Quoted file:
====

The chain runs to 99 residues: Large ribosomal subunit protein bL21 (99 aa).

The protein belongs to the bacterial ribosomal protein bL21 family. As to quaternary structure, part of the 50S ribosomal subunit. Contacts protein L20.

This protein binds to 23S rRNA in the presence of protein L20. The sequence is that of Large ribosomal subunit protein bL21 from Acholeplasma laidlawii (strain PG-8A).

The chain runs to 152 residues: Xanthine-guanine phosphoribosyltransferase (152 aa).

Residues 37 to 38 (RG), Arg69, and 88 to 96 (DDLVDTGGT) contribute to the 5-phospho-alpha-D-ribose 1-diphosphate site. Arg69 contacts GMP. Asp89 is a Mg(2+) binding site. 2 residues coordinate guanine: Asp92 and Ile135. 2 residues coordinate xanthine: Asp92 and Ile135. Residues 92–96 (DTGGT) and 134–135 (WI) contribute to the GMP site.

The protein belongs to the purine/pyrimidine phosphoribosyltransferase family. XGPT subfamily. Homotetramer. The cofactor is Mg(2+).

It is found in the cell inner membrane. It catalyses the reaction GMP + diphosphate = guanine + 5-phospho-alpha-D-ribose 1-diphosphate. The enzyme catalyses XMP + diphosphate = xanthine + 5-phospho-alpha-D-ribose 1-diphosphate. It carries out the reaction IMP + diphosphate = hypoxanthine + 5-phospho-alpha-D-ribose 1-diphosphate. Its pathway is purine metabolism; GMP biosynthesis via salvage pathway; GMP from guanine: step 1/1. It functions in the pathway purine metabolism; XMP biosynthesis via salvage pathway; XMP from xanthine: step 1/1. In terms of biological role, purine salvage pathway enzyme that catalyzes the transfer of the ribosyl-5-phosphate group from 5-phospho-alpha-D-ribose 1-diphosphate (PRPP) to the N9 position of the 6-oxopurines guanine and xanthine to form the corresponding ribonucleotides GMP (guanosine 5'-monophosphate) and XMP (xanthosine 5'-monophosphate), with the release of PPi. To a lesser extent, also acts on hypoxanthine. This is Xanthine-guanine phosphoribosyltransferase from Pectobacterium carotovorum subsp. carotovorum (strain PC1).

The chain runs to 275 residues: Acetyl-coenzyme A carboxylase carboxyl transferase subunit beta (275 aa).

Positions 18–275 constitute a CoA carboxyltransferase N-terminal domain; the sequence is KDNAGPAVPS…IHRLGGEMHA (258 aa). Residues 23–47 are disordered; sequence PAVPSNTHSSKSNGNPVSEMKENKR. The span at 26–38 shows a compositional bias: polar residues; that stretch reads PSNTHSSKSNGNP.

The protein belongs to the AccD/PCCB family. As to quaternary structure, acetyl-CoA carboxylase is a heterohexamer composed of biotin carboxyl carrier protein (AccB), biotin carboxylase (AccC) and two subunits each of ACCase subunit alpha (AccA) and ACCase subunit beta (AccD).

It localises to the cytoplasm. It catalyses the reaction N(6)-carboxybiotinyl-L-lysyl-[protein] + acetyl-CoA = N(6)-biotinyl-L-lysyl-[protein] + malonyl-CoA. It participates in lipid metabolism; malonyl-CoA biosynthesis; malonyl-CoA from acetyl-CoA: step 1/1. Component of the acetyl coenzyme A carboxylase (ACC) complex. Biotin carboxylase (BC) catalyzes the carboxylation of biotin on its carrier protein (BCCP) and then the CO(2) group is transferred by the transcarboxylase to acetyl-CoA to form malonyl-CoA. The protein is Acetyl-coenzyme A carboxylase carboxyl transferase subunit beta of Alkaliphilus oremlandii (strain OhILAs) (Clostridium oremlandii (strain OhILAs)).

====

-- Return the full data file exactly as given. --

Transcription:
The chain runs to 99 residues: Large ribosomal subunit protein bL21 (99 aa).

The protein belongs to the bacterial ribosomal protein bL21 family. As to quaternary structure, part of the 50S ribosomal subunit. Contacts protein L20.

This protein binds to 23S rRNA in the presence of protein L20. The sequence is that of Large ribosomal subunit protein bL21 from Acholeplasma laidlawii (strain PG-8A).

The chain runs to 152 residues: Xanthine-guanine phosphoribosyltransferase (152 aa).

Residues 37 to 38 (RG), Arg69, and 88 to 96 (DDLVDTGGT) contribute to the 5-phospho-alpha-D-ribose 1-diphosphate site. Arg69 contacts GMP. Asp89 is a Mg(2+) binding site. 2 residues coordinate guanine: Asp92 and Ile135. 2 residues coordinate xanthine: Asp92 and Ile135. Residues 92–96 (DTGGT) and 134–135 (WI) contribute to the GMP site.

The protein belongs to the purine/pyrimidine phosphoribosyltransferase family. XGPT subfamily. Homotetramer. The cofactor is Mg(2+).

It is found in the cell inner membrane. It catalyses the reaction GMP + diphosphate = guanine + 5-phospho-alpha-D-ribose 1-diphosphate. The enzyme catalyses XMP + diphosphate = xanthine + 5-phospho-alpha-D-ribose 1-diphosphate. It carries out the reaction IMP + diphosphate = hypoxanthine + 5-phospho-alpha-D-ribose 1-diphosphate. Its pathway is purine metabolism; GMP biosynthesis via salvage pathway; GMP from guanine: step 1/1. It functions in the pathway purine metabolism; XMP biosynthesis via salvage pathway; XMP from xanthine: step 1/1. In terms of biological role, purine salvage pathway enzyme that catalyzes the transfer of the ribosyl-5-phosphate group from 5-phospho-alpha-D-ribose 1-diphosphate (PRPP) to the N9 position of the 6-oxopurines guanine and xanthine to form the corresponding ribonucleotides GMP (guanosine 5'-monophosphate) and XMP (xanthosine 5'-monophosphate), with the release of PPi. To a lesser extent, also acts on hypoxanthine. This is Xanthine-guanine phosphoribosyltransferase from Pectobacterium carotovorum subsp. carotovorum (strain PC1).

The chain runs to 275 residues: Acetyl-coenzyme A carboxylase carboxyl transferase subunit beta (275 aa).

Positions 18–275 constitute a CoA carboxyltransferase N-terminal domain; the sequence is KDNAGPAVPS…IHRLGGEMHA (258 aa). Residues 23–47 are disordered; sequence PAVPSNTHSSKSNGNPVSEMKENKR. The span at 26–38 shows a compositional bias: polar residues; that stretch reads PSNTHSSKSNGNP.

The protein belongs to the AccD/PCCB family. As to quaternary structure, acetyl-CoA carboxylase is a heterohexamer composed of biotin carboxyl carrier protein (AccB), biotin carboxylase (AccC) and two subunits each of ACCase subunit alpha (AccA) and ACCase subunit beta (AccD).

It localises to the cytoplasm. It catalyses the reaction N(6)-carboxybiotinyl-L-lysyl-[protein] + acetyl-CoA = N(6)-biotinyl-L-lysyl-[protein] + malonyl-CoA. It participates in lipid metabolism; malonyl-CoA biosynthesis; malonyl-CoA from acetyl-CoA: step 1/1. Component of the acetyl coenzyme A carboxylase (ACC) complex. Biotin carboxylase (BC) catalyzes the carboxylation of biotin on its carrier protein (BCCP) and then the CO(2) group is transferred by the transcarboxylase to acetyl-CoA to form malonyl-CoA. The protein is Acetyl-coenzyme A carboxylase carboxyl transferase subunit beta of Alkaliphilus oremlandii (strain OhILAs) (Clostridium oremlandii (strain OhILAs)).